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Re: State of Residence Impact on Net Worth

Post by strcmp » Fri Nov 11, 2011 10:03 am

saurabhec wrote:
spefactor wrote:
saurabhec wrote:I used to live in a Chicago suburb, I would say that for a family of 4, the income of someone living and working in NYC needs to be at least 2x that of someone working in the Chicago area to ensure the same quality of life with respect to housing and education. Despite the claim by many politicians that a family making $250K is rich, in the NYC area I consider that to be the bare minimum to be comfortably middle class, while the same family making $125K could be quite comfortably middle class in the Chicago area and have access to much better public schools.
I think you are comparing apples to oranges -- suburban Chicago area vs. urban New York City. There are a lot of suburban areas in the metro NYC area that have excellent public schools (New Jersey, NY Hudson Valley/Long Island, and Connecticut), with a much lower cost of living than the city. Sure, they still may be more expensive than Chicago suburbs, but they are still much cheaper relative to NYC.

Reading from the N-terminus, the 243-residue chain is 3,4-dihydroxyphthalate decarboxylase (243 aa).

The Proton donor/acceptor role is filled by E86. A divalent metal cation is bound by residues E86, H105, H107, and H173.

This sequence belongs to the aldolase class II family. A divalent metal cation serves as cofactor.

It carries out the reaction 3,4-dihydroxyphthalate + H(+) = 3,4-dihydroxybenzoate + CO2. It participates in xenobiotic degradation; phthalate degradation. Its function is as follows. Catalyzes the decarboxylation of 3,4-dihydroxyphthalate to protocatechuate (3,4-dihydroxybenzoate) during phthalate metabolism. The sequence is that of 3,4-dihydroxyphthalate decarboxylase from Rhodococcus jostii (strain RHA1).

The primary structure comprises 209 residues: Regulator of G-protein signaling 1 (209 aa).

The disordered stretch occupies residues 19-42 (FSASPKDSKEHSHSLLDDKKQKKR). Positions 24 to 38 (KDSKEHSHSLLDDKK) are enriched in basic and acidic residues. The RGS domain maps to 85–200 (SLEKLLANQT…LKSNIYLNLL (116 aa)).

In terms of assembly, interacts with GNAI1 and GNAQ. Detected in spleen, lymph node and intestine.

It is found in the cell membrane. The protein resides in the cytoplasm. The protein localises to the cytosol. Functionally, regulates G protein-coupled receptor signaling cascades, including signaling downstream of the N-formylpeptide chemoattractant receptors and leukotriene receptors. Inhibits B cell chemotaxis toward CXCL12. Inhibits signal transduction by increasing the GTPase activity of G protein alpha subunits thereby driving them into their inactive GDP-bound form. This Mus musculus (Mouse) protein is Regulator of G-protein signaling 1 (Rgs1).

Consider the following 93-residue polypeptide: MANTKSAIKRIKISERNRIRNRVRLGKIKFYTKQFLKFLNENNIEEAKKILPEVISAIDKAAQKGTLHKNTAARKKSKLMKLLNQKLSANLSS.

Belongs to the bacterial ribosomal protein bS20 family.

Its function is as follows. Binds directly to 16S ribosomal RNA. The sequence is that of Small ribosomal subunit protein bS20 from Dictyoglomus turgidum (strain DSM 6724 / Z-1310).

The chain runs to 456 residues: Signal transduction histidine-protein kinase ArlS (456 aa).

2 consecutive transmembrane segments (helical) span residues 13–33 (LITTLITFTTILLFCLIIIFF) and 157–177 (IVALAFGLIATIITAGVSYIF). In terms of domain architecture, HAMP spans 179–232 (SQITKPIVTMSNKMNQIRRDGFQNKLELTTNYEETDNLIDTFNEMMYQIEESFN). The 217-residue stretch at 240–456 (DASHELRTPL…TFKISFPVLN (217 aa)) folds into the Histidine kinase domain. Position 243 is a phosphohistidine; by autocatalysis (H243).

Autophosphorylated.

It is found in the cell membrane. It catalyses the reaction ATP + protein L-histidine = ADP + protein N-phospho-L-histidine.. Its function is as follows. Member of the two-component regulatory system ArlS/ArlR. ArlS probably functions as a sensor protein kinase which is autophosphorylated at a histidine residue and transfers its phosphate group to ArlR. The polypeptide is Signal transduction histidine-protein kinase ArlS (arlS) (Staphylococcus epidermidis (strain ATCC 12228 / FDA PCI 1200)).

Sorry, but except for some Westchester and NJ school districts, nothing is really that great in the NYC area. Naperville, Palataine,and Hoffman Estates are reasonably affordable middle class s chool districts that are high quality in the Chicagoland area.
I disagree.. :) There are plenty of good public schools in the NJ bergen county area. I don't know enough about Hudson county, but I suspect there may not be as many good schools in Hudson County. Bergen has plenty and it is right next to NYC. Some good schools that come to mind are: Tenafly, Ridgewood
Also if you live in Bergen County, students can apply to get into Bergen County Academies public magnet school..
(According to 2011 Newsweek statistics Bergen County Academies students registered an average SAT score of 2100, the second highest of any U.S. high school in the country)